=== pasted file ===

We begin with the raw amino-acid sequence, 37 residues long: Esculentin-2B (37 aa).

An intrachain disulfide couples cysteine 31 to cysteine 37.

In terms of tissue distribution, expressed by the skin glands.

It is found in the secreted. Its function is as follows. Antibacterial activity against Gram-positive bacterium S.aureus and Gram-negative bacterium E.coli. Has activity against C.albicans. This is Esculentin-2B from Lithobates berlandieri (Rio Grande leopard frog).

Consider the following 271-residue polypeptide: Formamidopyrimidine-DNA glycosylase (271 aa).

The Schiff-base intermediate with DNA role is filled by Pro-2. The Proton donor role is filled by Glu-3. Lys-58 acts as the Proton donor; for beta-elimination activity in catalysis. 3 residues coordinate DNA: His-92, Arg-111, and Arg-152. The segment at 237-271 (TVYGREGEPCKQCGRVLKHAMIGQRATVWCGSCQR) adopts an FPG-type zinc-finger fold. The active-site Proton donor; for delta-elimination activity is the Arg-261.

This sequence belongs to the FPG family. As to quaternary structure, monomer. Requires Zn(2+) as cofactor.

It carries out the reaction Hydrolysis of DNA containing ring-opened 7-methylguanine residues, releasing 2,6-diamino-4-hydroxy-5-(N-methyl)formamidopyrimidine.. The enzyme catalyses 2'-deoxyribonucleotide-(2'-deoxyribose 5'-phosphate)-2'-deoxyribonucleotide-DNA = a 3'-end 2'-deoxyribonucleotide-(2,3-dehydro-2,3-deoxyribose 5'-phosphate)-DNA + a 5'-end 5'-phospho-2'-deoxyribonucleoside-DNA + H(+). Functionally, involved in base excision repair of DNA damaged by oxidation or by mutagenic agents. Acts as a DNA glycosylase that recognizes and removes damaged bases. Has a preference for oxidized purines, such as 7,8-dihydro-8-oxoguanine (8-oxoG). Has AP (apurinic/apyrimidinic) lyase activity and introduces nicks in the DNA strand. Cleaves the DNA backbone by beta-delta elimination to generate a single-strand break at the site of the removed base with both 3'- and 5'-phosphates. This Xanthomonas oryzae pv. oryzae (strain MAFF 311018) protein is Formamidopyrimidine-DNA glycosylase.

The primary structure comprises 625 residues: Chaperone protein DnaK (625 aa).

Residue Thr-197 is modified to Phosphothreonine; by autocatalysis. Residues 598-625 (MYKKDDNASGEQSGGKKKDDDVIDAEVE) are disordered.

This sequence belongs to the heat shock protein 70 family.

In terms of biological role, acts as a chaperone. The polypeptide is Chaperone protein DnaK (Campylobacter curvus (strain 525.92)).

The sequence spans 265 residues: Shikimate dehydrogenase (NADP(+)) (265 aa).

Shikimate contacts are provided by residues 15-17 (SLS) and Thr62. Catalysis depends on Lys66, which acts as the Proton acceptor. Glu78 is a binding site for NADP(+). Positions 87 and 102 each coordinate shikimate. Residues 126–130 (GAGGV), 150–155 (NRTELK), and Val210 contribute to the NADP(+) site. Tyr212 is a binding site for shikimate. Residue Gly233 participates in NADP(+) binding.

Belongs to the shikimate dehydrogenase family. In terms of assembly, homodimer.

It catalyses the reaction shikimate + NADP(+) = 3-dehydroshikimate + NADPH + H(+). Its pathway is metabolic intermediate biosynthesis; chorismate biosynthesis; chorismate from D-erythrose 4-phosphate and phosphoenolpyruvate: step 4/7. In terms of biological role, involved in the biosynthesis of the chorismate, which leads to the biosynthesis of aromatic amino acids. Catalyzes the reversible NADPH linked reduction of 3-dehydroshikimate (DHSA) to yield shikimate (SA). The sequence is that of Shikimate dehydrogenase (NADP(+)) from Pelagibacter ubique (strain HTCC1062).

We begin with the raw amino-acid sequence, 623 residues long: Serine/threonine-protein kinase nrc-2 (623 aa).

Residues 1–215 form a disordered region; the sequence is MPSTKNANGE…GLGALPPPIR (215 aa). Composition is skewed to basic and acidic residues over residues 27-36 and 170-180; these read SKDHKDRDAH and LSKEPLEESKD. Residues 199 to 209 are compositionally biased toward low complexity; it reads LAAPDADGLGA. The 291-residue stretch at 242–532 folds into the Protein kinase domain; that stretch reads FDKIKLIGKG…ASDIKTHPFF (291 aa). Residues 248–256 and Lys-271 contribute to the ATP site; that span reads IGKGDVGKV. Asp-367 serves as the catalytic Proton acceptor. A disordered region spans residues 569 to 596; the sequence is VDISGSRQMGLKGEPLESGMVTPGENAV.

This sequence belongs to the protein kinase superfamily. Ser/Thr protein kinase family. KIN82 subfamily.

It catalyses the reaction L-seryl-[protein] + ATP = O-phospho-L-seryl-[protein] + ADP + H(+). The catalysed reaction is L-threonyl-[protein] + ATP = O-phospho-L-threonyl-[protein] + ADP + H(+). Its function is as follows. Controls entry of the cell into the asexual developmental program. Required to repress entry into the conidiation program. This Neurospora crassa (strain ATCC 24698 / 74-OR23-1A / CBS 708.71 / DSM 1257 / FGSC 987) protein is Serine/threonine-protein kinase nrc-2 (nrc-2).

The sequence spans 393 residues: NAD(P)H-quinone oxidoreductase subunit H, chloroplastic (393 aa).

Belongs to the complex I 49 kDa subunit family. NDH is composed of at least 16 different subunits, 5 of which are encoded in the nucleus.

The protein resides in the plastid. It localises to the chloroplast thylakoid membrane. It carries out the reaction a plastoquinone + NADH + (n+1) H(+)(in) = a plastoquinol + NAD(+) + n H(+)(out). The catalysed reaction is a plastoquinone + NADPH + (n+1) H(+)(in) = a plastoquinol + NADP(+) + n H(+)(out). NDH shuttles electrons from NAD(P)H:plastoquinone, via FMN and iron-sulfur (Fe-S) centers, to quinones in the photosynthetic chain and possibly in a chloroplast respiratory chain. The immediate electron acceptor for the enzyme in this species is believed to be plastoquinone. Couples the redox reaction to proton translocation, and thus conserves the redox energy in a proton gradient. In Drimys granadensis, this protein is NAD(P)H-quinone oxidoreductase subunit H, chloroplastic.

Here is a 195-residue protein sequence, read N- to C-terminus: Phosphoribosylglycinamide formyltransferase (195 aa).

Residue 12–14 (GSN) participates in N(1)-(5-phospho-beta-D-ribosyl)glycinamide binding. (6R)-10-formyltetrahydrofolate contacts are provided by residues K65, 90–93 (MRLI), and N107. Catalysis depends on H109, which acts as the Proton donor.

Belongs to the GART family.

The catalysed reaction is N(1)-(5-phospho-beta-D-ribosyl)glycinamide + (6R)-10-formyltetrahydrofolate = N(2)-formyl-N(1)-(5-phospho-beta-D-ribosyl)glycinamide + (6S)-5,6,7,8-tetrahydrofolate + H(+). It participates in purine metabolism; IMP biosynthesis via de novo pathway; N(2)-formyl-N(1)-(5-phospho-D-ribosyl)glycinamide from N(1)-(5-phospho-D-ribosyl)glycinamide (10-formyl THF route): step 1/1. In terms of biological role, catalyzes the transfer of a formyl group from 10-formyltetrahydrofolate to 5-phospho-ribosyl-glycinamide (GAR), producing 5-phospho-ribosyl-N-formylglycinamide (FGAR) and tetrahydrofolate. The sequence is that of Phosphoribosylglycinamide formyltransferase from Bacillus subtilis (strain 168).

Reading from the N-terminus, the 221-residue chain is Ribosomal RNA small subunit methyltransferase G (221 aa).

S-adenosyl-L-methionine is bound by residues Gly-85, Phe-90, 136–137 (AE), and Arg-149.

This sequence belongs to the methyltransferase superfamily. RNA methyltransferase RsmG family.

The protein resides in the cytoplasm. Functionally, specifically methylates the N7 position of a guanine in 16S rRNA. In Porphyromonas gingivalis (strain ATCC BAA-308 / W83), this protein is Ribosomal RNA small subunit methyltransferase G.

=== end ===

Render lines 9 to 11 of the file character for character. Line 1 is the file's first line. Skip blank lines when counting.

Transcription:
The primary structure comprises 625 residues: Chaperone protein DnaK (625 aa).

Residue Thr-197 is modified to Phosphothreonine; by autocatalysis. Residues 598-625 (MYKKDDNASGEQSGGKKKDDDVIDAEVE) are disordered.

This sequence belongs to the heat shock protein 70 family.